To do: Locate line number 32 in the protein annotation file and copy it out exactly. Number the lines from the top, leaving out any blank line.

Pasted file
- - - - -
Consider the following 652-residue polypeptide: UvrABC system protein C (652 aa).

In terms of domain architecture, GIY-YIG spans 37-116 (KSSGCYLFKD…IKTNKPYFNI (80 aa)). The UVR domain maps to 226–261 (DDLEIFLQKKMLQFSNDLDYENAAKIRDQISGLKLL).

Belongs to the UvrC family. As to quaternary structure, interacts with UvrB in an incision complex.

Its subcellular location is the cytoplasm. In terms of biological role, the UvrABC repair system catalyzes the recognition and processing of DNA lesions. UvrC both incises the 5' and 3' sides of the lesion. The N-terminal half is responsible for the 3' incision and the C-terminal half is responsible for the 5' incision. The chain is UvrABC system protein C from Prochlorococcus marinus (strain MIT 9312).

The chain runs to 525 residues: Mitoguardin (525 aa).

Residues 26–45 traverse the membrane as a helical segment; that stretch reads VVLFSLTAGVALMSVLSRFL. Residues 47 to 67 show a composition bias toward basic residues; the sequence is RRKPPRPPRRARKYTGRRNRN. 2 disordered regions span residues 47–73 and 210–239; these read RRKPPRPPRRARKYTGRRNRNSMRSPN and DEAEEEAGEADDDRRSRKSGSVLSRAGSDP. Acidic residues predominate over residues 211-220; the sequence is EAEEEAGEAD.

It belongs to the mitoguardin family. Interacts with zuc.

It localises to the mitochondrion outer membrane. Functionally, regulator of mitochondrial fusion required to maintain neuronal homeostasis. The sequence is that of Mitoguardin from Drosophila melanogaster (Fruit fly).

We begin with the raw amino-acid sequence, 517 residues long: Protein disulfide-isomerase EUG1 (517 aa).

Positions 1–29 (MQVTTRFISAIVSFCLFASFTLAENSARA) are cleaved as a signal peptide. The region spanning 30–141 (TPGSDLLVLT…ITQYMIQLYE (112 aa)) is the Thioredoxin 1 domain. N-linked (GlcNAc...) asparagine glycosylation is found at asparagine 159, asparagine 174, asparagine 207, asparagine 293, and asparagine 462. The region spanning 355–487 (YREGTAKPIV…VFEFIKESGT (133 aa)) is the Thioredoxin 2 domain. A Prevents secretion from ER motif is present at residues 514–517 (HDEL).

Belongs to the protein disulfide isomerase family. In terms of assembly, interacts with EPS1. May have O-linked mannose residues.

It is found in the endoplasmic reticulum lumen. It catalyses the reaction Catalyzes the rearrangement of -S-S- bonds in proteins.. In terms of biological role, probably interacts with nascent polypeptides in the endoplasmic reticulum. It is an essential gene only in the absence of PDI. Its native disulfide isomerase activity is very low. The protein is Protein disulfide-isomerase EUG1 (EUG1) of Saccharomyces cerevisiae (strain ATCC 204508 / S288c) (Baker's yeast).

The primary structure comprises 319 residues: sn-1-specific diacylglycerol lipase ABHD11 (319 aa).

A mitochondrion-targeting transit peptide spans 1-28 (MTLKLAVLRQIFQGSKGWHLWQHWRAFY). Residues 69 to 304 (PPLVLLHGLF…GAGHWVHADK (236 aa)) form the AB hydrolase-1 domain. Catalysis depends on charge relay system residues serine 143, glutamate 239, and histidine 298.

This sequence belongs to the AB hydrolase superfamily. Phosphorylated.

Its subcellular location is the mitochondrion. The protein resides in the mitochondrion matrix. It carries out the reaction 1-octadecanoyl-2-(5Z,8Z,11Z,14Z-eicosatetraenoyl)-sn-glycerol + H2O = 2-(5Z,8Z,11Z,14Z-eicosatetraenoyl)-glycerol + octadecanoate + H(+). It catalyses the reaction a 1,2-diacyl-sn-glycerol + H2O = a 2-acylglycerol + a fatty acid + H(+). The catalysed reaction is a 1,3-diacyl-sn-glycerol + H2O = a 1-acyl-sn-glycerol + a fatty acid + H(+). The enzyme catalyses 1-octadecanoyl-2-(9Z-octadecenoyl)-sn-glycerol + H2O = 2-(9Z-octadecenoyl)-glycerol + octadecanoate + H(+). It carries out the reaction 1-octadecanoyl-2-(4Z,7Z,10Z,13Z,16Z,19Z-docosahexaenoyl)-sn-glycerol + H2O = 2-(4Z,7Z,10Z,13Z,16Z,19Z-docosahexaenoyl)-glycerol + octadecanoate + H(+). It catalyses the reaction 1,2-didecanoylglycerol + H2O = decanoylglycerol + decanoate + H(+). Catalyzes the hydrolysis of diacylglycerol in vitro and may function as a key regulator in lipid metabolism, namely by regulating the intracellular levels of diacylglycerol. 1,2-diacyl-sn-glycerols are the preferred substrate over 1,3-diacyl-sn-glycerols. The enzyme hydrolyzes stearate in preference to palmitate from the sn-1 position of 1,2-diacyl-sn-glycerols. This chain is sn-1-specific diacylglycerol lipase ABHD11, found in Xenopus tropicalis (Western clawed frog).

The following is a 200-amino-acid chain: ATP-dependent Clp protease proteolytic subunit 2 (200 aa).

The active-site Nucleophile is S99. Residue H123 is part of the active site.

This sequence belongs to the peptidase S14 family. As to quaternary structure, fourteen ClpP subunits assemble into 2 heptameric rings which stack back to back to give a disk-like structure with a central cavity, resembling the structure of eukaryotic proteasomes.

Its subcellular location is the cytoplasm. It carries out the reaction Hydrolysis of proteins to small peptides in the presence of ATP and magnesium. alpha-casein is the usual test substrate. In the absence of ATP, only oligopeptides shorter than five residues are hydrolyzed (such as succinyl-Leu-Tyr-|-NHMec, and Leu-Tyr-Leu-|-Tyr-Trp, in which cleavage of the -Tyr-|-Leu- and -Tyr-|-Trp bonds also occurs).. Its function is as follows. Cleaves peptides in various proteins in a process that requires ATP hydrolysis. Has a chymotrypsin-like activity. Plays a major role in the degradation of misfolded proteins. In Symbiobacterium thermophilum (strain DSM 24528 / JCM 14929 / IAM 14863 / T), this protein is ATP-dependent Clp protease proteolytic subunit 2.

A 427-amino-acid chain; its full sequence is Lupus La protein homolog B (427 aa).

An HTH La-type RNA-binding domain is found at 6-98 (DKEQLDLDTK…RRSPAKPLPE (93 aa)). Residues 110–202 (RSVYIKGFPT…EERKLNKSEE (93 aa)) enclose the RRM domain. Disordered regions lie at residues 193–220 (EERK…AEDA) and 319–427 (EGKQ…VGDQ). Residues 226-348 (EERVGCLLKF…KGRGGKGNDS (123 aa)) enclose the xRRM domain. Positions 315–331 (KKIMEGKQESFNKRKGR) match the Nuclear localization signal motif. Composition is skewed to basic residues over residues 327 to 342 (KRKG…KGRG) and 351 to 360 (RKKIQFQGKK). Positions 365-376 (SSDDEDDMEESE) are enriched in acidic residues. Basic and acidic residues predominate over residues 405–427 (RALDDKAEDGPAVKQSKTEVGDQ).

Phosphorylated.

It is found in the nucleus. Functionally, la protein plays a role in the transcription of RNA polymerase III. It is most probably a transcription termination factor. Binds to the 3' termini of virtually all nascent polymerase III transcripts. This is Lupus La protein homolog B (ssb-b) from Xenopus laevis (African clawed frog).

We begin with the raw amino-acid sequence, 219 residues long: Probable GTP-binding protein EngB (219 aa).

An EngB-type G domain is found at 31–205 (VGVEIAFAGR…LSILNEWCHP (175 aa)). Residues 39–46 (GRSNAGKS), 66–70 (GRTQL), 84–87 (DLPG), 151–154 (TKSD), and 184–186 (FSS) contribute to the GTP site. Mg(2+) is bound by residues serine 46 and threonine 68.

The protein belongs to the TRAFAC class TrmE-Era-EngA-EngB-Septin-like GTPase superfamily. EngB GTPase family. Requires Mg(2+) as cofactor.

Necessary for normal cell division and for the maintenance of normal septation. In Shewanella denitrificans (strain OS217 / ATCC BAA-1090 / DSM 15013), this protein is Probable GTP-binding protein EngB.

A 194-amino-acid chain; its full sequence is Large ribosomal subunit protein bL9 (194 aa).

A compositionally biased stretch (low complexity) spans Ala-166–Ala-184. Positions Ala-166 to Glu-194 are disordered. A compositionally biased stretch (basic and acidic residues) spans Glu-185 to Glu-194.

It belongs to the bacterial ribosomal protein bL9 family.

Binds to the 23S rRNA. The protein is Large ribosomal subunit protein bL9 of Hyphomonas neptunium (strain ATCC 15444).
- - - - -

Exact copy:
Binds to the 23S rRNA. The protein is Large ribosomal subunit protein bL9 of Hyphomonas neptunium (strain ATCC 15444).